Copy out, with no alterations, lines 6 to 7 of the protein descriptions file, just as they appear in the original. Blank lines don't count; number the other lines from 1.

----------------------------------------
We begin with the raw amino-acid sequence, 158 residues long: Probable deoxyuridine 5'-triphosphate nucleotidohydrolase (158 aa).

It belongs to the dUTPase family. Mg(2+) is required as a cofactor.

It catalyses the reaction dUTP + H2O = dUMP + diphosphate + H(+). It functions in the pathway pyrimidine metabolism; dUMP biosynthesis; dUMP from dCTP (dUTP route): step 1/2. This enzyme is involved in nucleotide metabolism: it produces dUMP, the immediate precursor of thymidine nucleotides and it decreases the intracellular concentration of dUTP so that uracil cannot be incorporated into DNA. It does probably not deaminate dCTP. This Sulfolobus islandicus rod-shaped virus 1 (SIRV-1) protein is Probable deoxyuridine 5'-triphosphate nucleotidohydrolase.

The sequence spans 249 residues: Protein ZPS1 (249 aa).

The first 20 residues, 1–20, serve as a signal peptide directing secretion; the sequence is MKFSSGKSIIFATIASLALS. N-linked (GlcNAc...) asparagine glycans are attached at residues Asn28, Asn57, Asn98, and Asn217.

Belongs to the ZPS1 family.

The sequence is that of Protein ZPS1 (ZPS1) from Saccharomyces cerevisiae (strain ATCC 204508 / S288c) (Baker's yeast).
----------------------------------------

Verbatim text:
Belongs to the ZPS1 family.

The sequence is that of Protein ZPS1 (ZPS1) from Saccharomyces cerevisiae (strain ATCC 204508 / S288c) (Baker's yeast).